Judge Massing, writing for the Appeals Court, today highlighted the common-sense application of 93A and 176D for Massachusetts insurers. Silva v. Norfolk & Dedham Mutual Fire Ins. Co. (2017).In a jury waived trial, the Plaintiff alleged the insurer violated Massachusetts General Laws c. 93A and 176D, Massachusetts’ consumer protection statute and its corollary, which require insurers to act appropriately in the investigation and settlement of claims.
The Plaintiff argued that the insurer refused to pay the claim absent a reasonable investigation. While applying the “clearly erroneous” standard, the Appeals Court agreed with the trial court judge, finding that the insurer’s investigation, detailed over 66 pages of log entries made by claims adjusters and including assignment of an independent adjuster, private investigator and medical experts was sufficient. The Appeals Court, citing the well-known standard that, “So long as the insurer acts in good faith, the insurer is not held to standards of omniscience or perfection.” Bolden v. O'Connor Café of Worcester, Inc., 50 Mass. App. Ct. 56, 67 (2000), quoting from Peckham v. Continental Cas. Ins. Co., 895 F.2d 830, 835 (1st Cir. 1990), liability, which includes both fault and damages, was not reasonably clear and did not require settlement. Expanding on that, however, the Appeals Court further held that evidence acquired by the insurer after the fact which supported its decision to withhold an offer of settlement could be considered when determining whether the insurer violated 93A and/or 176D.
Of interest in this case is the Appeals Court’s decision to uphold the trial court in excluding the testimony of an expert witness on the issue of whether the investigation of the claim by the insurer was reasonable. In doing so, the Appeals Court agreed that the trial judge has the ultimate authority and broad discretion to permit or exclude expert testimony. Further, expert testimony which is simply an opinion of law – here, the application of 93A is not a proper subject for determination by anyone other than the fact-finder.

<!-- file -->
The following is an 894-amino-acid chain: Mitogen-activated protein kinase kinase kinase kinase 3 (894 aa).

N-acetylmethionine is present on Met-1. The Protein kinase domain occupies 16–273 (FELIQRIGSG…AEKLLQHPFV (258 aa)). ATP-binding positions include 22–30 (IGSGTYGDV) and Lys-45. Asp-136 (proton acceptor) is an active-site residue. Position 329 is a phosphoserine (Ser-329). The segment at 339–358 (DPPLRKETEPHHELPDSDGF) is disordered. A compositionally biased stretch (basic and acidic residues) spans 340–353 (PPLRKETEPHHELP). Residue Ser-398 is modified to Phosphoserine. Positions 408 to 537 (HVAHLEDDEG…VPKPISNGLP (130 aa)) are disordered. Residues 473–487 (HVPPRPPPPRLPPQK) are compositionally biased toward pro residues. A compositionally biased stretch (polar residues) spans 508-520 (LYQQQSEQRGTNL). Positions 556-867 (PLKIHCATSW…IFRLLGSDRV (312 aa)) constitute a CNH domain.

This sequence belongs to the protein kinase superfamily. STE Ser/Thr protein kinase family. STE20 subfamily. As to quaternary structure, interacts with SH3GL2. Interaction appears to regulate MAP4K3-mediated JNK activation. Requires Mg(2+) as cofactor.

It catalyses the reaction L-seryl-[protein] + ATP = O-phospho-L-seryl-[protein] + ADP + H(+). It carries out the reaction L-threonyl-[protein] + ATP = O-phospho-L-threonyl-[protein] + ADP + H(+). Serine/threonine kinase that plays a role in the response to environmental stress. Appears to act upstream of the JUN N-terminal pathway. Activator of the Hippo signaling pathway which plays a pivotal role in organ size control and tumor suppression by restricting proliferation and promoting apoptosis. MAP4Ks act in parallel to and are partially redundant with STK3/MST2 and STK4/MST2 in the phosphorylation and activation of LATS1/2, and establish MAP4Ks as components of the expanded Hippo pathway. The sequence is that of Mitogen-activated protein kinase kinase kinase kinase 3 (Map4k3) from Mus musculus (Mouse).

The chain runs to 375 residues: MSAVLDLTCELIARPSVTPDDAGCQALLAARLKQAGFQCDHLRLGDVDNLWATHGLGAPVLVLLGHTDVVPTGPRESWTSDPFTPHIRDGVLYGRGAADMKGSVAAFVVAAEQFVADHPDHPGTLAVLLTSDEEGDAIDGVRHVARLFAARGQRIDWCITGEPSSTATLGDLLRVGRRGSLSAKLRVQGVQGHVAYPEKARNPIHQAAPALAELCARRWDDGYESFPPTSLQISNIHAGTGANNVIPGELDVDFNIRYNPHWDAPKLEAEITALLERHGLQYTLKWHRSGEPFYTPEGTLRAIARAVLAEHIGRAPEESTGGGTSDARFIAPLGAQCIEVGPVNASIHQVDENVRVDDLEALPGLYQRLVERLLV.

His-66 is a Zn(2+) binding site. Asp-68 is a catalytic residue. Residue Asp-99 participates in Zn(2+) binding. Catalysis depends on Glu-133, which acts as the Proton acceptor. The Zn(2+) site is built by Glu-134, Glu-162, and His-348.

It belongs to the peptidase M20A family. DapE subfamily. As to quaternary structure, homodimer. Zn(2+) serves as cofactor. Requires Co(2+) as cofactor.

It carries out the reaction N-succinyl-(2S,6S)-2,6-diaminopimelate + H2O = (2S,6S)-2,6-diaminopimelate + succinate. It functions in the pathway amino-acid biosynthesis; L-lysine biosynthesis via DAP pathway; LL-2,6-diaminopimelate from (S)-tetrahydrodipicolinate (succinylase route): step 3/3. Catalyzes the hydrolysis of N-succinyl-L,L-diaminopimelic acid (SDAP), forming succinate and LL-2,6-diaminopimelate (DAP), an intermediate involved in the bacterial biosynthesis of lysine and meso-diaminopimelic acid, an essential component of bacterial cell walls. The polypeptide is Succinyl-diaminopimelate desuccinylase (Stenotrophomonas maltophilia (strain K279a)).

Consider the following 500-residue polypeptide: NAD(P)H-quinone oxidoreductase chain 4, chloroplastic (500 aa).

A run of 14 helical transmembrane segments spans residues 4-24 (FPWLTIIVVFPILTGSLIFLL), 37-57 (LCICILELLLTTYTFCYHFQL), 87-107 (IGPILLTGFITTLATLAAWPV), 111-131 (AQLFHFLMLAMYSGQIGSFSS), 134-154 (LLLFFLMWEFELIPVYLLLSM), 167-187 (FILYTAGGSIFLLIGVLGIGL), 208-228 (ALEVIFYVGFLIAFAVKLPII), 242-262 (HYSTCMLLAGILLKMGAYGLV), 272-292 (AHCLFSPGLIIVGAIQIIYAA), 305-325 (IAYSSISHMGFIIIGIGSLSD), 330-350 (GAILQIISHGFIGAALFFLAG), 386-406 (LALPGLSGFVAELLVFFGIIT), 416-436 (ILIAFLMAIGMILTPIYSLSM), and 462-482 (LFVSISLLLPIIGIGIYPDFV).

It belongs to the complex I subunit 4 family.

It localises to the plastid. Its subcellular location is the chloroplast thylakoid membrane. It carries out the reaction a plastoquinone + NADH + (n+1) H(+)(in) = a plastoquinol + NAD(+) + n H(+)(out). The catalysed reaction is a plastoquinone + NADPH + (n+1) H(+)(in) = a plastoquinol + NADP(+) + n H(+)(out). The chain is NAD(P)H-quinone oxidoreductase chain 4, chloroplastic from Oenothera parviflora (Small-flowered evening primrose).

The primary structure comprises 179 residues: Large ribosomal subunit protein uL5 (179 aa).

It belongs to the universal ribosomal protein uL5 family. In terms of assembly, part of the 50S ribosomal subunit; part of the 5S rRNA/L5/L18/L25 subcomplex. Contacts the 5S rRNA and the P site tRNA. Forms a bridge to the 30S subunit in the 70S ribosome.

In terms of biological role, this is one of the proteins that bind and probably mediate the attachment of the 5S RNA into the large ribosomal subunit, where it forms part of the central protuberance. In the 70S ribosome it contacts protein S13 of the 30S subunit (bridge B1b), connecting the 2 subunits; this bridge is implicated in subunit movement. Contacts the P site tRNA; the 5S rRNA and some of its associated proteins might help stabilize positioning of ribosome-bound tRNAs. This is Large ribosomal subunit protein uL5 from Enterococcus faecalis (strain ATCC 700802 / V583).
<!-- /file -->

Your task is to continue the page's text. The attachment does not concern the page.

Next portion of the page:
The insurer opted to make a conditional post trial settlement offer for the policy limit. Overturning the trial judge, who found that the insurer violated 93A and 176D for failing to include post judgment interest in the settlement offer, the Appeals Court clarified the holding in Davis v. Allstate Ins. Co., the seminal case in post-judgment offers of settlement. See Davis v. Allstate Ins. Co., 434 Mass. 174, 181-183 (2001). The Appeals Court clarified today, that after judgment enters for the claimant, if the insurer does not unconditionally offer its policy limit to satisfy the judgment, the insurer is responsible for post judgment interest on the entire amount of the judgment until an unconditional offer is made.
The Massachusetts Appeals Court continues to take a practical view of the application of 93A and 176D to Massachusetts insurers. The appropriate investigation and documentation of that investigation continues to be of paramount importance. Further, the court continues to carefully consider the need and use of expert witnesses, both as supporting players in the investigation of a claim, and at the time of trial. - DeFronzo, J.